DINNER PARTY by Sarah Gilmartin (One £16.99, 272 pp)


by Sarah Gilmartin (One £16.99, 272 pp)

Every year, Kate hosts a dinner party for her family to mark the anniversary of the death of her twin sister, Elaine. This occasion opens the novel and serves as a trigger for Kate to retreat in time and expose their family troubles.

Her father’s a farmer married to a neurotic, attention-seeking, controlling woman. Her two brothers try to escape: Peter to America, Ray into marriage, while the twins are forced into activities at which their mother believes they will excel — for Kate it’s piano playing; for Elaine it’s horse riding.

What happens to them as a result will haunt Kate into her adult life, colouring her relationships with her fellow students and her family. The tension between these complex characters is exquisitely captured, Kate’s feelings of inadequacy and self-doubt are rendered equally well, resulting in a novel that’s beautifully paced, confident and insightful.


by Celia Walden (Sphere £12.99, 368 pp)

Jamie Lawrence, company wunderkind and alpha male, is found impaled on railings and dies shortly afterwards. Three woman at work all have motives for his murder. Alex, his super-efficient PA, has been fired by him; Nicole, his colleague, has personal reasons for loathing him; Jill, a co-founder of the firm, discovers how he’s been undermining her.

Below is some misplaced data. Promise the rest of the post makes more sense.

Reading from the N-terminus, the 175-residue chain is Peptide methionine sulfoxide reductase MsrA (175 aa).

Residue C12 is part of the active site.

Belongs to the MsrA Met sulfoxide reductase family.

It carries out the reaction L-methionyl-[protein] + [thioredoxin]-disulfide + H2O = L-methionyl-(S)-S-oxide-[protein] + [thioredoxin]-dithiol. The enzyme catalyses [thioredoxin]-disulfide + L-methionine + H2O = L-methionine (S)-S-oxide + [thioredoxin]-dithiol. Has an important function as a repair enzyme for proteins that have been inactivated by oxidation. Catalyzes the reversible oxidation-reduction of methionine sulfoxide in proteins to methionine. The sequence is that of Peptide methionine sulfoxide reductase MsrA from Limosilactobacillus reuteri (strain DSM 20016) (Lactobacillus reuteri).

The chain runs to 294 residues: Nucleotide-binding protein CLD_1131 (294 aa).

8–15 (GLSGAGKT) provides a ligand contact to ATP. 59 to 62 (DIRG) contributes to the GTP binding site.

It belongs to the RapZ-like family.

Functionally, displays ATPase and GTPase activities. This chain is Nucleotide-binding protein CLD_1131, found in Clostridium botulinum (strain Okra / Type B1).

The three women barely know one another, but a drunken conversation results in a plan to bring him down. However, as their plot goes quickly off the agreed rails, can the women trust each other?

Journalist Walden’s debut is a cracking feminist revenge thriller that rips along, full of tension and drama. Telling the story from the three women’s separate points of view means well-developed characters and acres of room for deception, suspense and a neat twist in the tail.

KEEPING THE HOUSE by Tice Cin (And Other Stories £11.99 256 pp)


by Tice Cin (And Other Stories £11.99 256 pp)

Back in the 1990s, Turkish Cypriot Ayala hit on the solution to a drug-trafficking problem.

The answer lay in a special Turkish cabbage with a tight-growing central bud. Place the heroin at its heart and it will grow closely round it. All that remains is to find a driver to take a lorry load to North London. But could the idea really be that simple and consequence-free?

The fragmented chronology and spirited subplots can make this novel a tad obscure at times, but it comes alive when detailing the lives of a section of the Turkish Cypriot community in London. The smells and sounds lift off the page.

This story of three generations of women who hold their family together is an enthralling read.

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